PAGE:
G. Michael Bancroft
O.C.; B.Sc.(Hons.), M.Sc.(Man); M.A., Ph.D., D.Sc.(Cambridge); D.Sc.(W.Ont.); F.R.S.C.
Today we are honoured to welcome back to our academic community a distinguished alumnus, Dr. Michael Bancroft, who has had a long and distinguished career in Canadian academia as a leader in scientific research and administration.
Mike Bancroft was born in Saskatoon, Saskatchewan, and raised in Winnipeg, Manitoba. He graduated from the University of Manitoba with an Honours B.Sc. in chemistry in 1963, and a M.Sc. in chemistry in 1964 under the supervision of Prof. H.D. Gesser. Upon obtaining a Shell Post-Graduate Scholarship, he went to the University of Cambridge in 1964 for his Ph.D. studies. In the first six months of his Ph.D. program he constructed one of the first automated Mössbauer spectrometers, and used this early spectrometer to study structure and bonding in inorganic compounds and silicate minerals. After his Ph.D. in early 1967, he held a post-doctoral appointment with J.B. Westmore at the University of Manitoba, before returning to the University of Cambridge as a Research Fellow at Christ’s College and as Demonstrator in the Chemistry Department. During this time at Cambridge, he obtained contracts to publish a book and a large review article on Mössbauer Spectroscopy, both of which appeared in 1972/73. He later received an M.A. (1970) and Sc.D. (1979) from the University of Cambridge.
After three years teaching at University of Cambridge, Mike returned to Canada in 1970 and joined the University of Western Ontario, Department of Chemistry, as an Assistant Professor, where he rose through the ranks, becoming a Professor in 1974 and Department Chair between 1986-91 and 1992-95. Over a period of 34 years, he also held a number of additional positions at Western including as Director of the Centre for Chemical Physics from 1977-1981, during which time he established Surface Science Western in 1979, and the Canadian Synchrotron Radiation Facility (CSRF) in Madison, Wisconsin in 1980. He directed the latter facility as President from 1991 until 1999.
His multi-decade long dream and effort to establish a national synchrotron facility became a reality when the Canadian Light Source (CLS) was built at the University of Saskatchewan, and he became the first Director from 1999- 2001. He continued as acting Director of Research at the CLS from 2001- 2005. From 1997-1999 Mike was first Vice-President and then President of the Canadian Society for Chemistry. For Mike’s achievement in the establishment of the Canadian Light Source, and his productive research and administrative career, he received Canada’s highest civilian honour when he was appointed an Officer of the Order of Canada in 2003.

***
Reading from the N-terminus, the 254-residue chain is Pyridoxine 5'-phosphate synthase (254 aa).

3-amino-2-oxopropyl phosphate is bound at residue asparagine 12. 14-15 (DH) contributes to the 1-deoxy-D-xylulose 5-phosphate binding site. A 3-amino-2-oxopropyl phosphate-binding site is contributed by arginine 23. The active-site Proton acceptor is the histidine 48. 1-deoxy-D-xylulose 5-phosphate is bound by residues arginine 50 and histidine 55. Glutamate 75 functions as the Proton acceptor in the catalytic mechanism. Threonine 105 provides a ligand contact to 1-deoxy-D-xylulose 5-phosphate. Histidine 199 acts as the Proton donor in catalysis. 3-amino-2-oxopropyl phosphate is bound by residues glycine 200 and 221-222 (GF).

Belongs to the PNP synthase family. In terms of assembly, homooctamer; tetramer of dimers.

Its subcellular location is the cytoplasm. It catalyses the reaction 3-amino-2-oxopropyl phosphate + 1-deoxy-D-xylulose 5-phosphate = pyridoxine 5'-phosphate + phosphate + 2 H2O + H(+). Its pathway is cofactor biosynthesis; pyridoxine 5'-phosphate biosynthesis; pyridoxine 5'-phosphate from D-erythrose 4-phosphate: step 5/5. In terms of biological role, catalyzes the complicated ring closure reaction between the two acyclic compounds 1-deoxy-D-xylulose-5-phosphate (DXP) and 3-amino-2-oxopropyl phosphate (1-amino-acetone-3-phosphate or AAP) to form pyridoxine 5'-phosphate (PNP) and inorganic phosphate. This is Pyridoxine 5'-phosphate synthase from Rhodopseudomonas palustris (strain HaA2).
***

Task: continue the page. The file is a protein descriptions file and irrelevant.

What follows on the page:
In the first twenty years as a scientist, Mike became one of the world’s leading experts in Mössbauer spectroscopy. His pioneering work on Mössbauer studies of iron-57 in minerals included analysis of Apollo lunar samples. The importance of this very early work is demonstrated by the presence of a Mössbauer spectrometer on the US Mars probe in December 2003. Mike is also known as a pioneer in the use of x-ray spectroscopies (using laboratory ultra-violet and x-ray sources, as well as synchrotron
radiation) to record high resolution spectra of inorganic molecules, minerals, tribochemical films and other surfaces. Mike has been recognized for his scientific and scholarly work by numerous prizes from the Royal Society of Canada (FRSC at the age of 37), the Canadian Society of Chemistry, the American Chemical Society, and the British Chemical Society. He has published over 400 papers, given more than 150 invited talks, supervised 39 graduate students and 37 postdoctoral fellows, and worked with several large industries such as Dofasco, AECL, Imperial Oil, Chevron, and INCO. Most of the excellent students and post-docs who studied with Mike have gone on to have very productive careers in academia, industry and/or government. Mike’s contributions have gone far beyond physical chemistry and some of his most notable work has been at interfaces with mineralogists, tribologists, and industry.
Mike has had an active love of classical music as a boy and adult chorister, and as a piano and flute player. He is also an avid curler, golfer and tennis player. Global warming is a current passion, and he was active at the University of Western Ontario in helping to set up a pan-University Liberal Studies program to bring many disciplines together (including science, music and religion) to discuss important topics such as global warming. He, and his wife Joan, have two grown children, David and Catherine.
Mr. Chancellor, it is my honour and privilege to ask, in the name of the Senate of the University of Manitoba, that you confer upon G. Michael Bancroft, the degree of Doctor of Science, honoris causa.
-citation delivered by mentor, Dr. Norman Hunter, Head, Department of Chemistry